Trends and geographical distribution of age standardized cervical cancer mortality (SMR) by age group and among selected time periods. Values are calculated and smoothed in relation to the cancer site and age specific all period combined mortality. Darker colours represent a higher mortality for the specific age structure and population in that area and time period, a detailed color key is provided in additional file 2.

Fig. 4
Fig. 4

Trends and geographical distribution of age standardized uterine cancer mortality (SMR) by age group and among selected time periods. Values are calculated and smoothed in relation to the cancer site and age specific all period combined mortality. Darker colours represent a higher mortality for the specific age structure and population in that area and time period, a detailed color key is provided in additional file 2.

Fig. 5
Fig. 5

Trends and geographical distribution of age standardized ovarian cancer mortality (SMR) by age group and among selected time periods. Values are calculated and smoothed in relation to the cancer site and age specific all period combined mortality. Darker colours represent a higher mortality for the specific age structure and population in that area and time period, a detailed color key is provided in additional file 2.

For all cancer sites and age group combinations the model 1 with Poisson distributed data and only one, spatially structured, random effect was identified as the best model, with lowest DIC (see Table 3). SMR ratios in the non-spatial models were close to the results presented in Table 2, and significance was the same for all but 4 out of 84 coefficients, with their CIs being close to zero in both models.
Table 3

Model selection based on Deviance Information Criterion (DIC)

Deviance Information Criterion (DIC)

Age group

<55

55-74

75+

<55

55-74

75+

<55

55-74

75+

<55

55-74

75 N

Model

Breast cancer

Uterine cancer

Cervical cancer

Ovarian cancer

1: P/1re

13,430

20,328

18,161

2,140

8,521

8,327

4,300

5,459

4,167

5,417

11,887

9,404

2: NB/1re

13,462

20,373

18,216

2,149

8,542

8,345

4,312

5,473

4,179

5,430

11,912

9,432

3: P/2re

13,457

20,371

18,212

2,142

8,539

8,345

4,309

5,469

4,180

5,431

11,920

9,424

4: NBN2re

13,494

20,428

18,275

2,149

8,562

8,371

4,325

5,488

4,196

5,449

11,951

9,457

Lowest DIC values per cancer site and age group are highlighted in bold face. Models 1 and 3 are Poisson regression models (P), models 2 and 4 negative binomial (NB). Models 1 and 2 have one spatially structured random effect (re), models 3 and 4 an additional, unstructured random effect

Discussion

Using modern Bayesian small area modelling and mapping techniques we have been able to show that all investigated groups of women in Switzerland have benefited from progress in cancer control regardless of place of residence in the past 40 years. We observed only small differences in the geographical variation of mortality.

A factor, which may have contributed to breast and uterine cancer mortality reductions, is the change in the use of hormone replacement therapy (HRT) [7]. After an association of HRT use with breast cancer occurrence was reported [8], its use declined sharply.

We were also not able to show similar spatial patterns in breast and ovarian cancer mortality although they share several life style related, environmental and genetic risk factors. It should be noted however, that hereditary cancer accounts only for about 5-10 % of the cases in breast cancer [9] and about 15 % in ovarian cancer [10]. They are shown to occur at younger age and more advanced stage; still, a visible effect on the mortality map may only be seen in areas with ethnic groups or very large families with a highly elevated risk for hereditary cancer. Such a risk has been described for Ashkenazi Jewish women. The BRCA Ashkenazi founder gene mutations are prevalent in approximately 2 % of these women [11] with communities of Ashkenazi mainly found in urban areas; largest communities are in the cities of Zürich, Geneva and Basel contributing to 1-2 % of the population [12, 13]. However, the breast and ovarian cancer risk in BRCA carriers is affected by genetic modifiers and non-genetic factors, for example, reproductive behaviour, hormonal exposure, lifestyle and risk reduction surgeries [14]. We could not observe an elevated mortality for the three cities in contrast to the surrounding area and it remains unclear to which extent the mortality rates are driven by these hereditary forms of cancer.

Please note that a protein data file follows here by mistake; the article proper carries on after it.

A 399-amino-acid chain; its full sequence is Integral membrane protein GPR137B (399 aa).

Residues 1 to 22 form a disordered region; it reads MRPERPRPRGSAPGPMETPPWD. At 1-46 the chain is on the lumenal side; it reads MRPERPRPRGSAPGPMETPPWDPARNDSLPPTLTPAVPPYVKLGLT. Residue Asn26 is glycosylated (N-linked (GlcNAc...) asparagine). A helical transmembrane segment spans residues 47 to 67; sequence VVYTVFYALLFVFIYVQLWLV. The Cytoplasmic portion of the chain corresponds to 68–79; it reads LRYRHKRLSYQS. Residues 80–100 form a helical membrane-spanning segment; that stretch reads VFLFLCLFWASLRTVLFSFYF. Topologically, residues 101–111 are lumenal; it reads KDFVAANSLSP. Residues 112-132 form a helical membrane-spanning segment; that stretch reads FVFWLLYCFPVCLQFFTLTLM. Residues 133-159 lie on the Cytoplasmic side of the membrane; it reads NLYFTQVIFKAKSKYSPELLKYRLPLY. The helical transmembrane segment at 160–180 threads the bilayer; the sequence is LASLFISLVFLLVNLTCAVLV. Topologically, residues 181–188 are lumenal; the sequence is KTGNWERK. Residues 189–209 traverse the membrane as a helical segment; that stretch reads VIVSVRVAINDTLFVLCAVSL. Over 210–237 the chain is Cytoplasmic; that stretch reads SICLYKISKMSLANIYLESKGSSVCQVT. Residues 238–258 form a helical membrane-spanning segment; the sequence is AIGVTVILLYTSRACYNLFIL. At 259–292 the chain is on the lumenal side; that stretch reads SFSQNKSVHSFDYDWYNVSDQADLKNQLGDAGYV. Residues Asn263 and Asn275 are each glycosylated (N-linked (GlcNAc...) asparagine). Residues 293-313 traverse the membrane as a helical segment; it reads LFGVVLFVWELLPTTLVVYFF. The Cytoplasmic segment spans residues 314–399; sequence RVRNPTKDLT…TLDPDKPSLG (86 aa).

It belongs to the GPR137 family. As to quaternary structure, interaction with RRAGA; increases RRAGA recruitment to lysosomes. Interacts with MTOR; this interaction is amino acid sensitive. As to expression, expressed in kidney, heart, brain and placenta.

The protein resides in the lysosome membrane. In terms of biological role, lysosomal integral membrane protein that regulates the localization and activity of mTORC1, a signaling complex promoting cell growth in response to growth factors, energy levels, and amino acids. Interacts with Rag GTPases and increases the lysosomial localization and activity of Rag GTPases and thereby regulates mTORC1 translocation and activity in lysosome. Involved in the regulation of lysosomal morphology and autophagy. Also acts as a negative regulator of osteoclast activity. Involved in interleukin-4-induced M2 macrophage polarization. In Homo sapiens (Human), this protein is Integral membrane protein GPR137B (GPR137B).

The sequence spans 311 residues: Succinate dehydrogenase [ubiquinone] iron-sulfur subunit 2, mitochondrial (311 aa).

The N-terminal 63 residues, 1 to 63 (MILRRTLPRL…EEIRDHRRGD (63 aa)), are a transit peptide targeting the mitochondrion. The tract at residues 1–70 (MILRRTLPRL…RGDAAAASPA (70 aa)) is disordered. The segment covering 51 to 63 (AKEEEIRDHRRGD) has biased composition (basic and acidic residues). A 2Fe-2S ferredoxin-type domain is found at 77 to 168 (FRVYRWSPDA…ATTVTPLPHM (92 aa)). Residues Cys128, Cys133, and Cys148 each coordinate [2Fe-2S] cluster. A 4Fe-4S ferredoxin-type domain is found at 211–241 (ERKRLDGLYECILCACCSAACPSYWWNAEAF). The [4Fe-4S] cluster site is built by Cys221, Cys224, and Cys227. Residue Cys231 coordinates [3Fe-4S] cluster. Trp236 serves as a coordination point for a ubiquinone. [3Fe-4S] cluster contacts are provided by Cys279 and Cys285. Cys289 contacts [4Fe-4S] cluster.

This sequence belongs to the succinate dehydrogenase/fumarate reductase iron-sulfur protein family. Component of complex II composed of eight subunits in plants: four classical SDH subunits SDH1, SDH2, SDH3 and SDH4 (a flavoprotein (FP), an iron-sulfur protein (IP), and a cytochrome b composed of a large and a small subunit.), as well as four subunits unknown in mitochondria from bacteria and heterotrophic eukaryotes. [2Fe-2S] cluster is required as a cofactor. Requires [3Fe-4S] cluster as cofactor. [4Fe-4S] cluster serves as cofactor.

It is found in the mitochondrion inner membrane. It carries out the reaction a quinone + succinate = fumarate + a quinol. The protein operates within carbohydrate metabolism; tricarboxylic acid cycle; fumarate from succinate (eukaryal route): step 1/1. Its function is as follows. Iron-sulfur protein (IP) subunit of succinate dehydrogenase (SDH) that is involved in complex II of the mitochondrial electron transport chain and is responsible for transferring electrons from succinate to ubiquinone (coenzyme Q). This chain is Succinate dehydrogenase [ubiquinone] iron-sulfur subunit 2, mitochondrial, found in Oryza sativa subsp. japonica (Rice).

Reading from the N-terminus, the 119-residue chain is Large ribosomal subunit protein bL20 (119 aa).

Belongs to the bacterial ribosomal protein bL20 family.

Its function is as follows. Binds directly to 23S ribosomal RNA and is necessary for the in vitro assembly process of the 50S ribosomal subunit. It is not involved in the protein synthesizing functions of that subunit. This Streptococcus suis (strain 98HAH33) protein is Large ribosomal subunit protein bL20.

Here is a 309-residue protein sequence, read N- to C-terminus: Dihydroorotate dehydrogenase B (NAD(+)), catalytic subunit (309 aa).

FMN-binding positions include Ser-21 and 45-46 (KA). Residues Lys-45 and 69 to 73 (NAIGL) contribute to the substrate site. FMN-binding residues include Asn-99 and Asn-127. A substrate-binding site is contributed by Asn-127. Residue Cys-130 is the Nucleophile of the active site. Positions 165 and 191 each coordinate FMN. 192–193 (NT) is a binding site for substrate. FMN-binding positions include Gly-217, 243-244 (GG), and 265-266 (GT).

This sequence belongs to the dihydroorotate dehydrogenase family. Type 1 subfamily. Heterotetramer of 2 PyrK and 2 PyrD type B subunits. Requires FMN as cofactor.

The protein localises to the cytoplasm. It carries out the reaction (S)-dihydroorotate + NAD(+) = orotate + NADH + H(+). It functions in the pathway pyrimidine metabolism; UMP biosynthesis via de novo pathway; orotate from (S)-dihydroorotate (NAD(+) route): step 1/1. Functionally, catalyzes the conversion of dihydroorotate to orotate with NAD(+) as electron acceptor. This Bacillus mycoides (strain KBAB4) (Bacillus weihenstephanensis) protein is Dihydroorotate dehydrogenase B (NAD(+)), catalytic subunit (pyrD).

Considerable differences in health and health related behaviour have been reported for the Swiss language regions including alcohol intake, smoking and a healthy diet [15, 16] but lacked significance as regression factors in our analysis.

Only for three cancer site-age group combinations was the urbanisation level identified as a significant factor. Urbanisation is serving as a proxy for access to and quality of medical services, education and health consciousness [3]. By our regression with 20 years of new data, we could not formally confirm an urban–rural gradient for breast cancer as described by Schüler & Bopp [3] as significant.

Overall, no general pattern across age groups or cancer sites was present.

The reduction of mortality was stronger in the younger age groups, which is probably the result of better survival and therefore a shift in the age of death. This would also explain the temporary increase in breast and ovarian cancer death risk around the year 1990 in the 75+ year olds. In addition, in this age group multi-morbid conditions and fewer treatments are common [17]. Sant et al. [18] noted that poor survival for gynaecological cancers in the elderly could be due to advanced stage at diagnosis, or failure to give adequate treatment, perhaps because of comorbidity. In general, the interpretability of results in this age group is limited due to its small size, more multi-morbid conditions together with possible inconsistencies in death certification over time, because of only allowing one single cause of death.